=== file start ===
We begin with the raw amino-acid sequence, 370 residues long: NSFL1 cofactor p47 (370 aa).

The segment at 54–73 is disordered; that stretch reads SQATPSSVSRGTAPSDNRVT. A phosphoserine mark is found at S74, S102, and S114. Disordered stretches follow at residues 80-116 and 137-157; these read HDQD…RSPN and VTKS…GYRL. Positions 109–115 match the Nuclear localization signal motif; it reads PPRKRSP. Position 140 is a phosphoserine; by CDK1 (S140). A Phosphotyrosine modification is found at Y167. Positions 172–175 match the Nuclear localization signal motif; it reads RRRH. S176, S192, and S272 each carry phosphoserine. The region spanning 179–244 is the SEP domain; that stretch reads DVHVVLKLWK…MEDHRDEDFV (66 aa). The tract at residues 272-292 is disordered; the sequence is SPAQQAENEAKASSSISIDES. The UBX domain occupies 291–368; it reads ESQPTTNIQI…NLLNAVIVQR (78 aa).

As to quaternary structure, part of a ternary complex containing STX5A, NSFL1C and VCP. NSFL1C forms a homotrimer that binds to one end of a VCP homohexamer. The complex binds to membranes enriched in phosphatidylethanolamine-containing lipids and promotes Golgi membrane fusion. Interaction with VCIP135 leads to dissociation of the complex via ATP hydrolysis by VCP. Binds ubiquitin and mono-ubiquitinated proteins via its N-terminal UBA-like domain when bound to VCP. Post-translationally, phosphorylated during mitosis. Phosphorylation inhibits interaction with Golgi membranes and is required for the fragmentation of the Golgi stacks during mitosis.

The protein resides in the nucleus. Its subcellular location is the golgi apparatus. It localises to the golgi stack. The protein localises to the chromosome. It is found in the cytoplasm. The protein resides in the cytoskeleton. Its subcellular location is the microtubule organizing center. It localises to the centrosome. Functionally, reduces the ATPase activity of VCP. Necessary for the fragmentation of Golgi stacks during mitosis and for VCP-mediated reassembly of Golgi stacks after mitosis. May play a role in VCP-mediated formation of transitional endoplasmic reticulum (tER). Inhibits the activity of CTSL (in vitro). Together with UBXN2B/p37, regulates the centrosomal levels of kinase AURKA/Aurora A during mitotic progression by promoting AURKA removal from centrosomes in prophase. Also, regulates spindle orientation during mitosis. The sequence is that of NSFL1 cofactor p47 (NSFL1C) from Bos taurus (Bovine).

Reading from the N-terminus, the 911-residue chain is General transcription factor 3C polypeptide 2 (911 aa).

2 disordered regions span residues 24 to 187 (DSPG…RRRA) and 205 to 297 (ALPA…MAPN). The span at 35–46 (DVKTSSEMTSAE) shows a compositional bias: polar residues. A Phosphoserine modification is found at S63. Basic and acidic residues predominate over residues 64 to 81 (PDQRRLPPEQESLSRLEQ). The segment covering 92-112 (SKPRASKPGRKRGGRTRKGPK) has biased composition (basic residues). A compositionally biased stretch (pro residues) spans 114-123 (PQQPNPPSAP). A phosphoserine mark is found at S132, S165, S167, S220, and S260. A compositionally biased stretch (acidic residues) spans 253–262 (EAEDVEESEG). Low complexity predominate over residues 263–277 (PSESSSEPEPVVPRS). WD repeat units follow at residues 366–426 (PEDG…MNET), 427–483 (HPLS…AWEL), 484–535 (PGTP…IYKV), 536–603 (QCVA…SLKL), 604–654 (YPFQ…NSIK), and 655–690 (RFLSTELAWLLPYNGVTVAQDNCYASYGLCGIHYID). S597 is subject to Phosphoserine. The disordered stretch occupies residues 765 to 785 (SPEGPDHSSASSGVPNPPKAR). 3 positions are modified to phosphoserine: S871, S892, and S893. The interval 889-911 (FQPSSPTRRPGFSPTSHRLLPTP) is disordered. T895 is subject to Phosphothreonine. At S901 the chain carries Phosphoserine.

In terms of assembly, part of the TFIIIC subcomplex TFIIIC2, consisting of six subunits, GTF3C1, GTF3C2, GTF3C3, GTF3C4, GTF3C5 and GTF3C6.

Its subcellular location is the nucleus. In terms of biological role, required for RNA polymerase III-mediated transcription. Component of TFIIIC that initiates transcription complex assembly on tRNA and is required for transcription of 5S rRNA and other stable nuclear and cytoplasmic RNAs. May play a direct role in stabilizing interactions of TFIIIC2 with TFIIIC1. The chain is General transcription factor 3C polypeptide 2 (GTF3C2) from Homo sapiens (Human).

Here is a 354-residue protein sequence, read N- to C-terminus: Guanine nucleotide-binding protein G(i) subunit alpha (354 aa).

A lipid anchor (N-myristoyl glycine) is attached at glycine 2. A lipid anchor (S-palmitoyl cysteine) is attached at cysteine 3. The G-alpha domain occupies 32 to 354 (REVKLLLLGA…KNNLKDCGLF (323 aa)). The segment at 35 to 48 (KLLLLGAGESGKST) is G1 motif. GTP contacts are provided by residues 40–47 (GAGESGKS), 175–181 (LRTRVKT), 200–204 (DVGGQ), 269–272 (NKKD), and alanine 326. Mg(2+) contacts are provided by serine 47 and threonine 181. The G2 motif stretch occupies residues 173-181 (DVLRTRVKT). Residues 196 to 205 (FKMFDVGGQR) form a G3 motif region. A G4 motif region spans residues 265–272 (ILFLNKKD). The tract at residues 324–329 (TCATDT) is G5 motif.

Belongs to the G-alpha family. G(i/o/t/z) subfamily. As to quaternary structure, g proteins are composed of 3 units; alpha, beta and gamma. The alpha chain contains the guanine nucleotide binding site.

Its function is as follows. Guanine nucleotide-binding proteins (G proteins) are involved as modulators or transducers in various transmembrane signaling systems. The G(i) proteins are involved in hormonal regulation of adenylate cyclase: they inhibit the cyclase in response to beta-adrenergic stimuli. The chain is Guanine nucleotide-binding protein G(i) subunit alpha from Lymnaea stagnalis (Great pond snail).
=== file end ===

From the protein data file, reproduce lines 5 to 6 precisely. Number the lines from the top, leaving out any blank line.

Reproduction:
Reading from the N-terminus, the 911-residue chain is General transcription factor 3C polypeptide 2 (911 aa).

2 disordered regions span residues 24 to 187 (DSPG…RRRA) and 205 to 297 (ALPA…MAPN). The span at 35–46 (DVKTSSEMTSAE) shows a compositional bias: polar residues. A Phosphoserine modification is found at S63. Basic and acidic residues predominate over residues 64 to 81 (PDQRRLPPEQESLSRLEQ). The segment covering 92-112 (SKPRASKPGRKRGGRTRKGPK) has biased composition (basic residues). A compositionally biased stretch (pro residues) spans 114-123 (PQQPNPPSAP). A phosphoserine mark is found at S132, S165, S167, S220, and S260. A compositionally biased stretch (acidic residues) spans 253–262 (EAEDVEESEG). Low complexity predominate over residues 263–277 (PSESSSEPEPVVPRS). WD repeat units follow at residues 366–426 (PEDG…MNET), 427–483 (HPLS…AWEL), 484–535 (PGTP…IYKV), 536–603 (QCVA…SLKL), 604–654 (YPFQ…NSIK), and 655–690 (RFLSTELAWLLPYNGVTVAQDNCYASYGLCGIHYID). S597 is subject to Phosphoserine. The disordered stretch occupies residues 765 to 785 (SPEGPDHSSASSGVPNPPKAR). 3 positions are modified to phosphoserine: S871, S892, and S893. The interval 889-911 (FQPSSPTRRPGFSPTSHRLLPTP) is disordered. T895 is subject to Phosphothreonine. At S901 the chain carries Phosphoserine.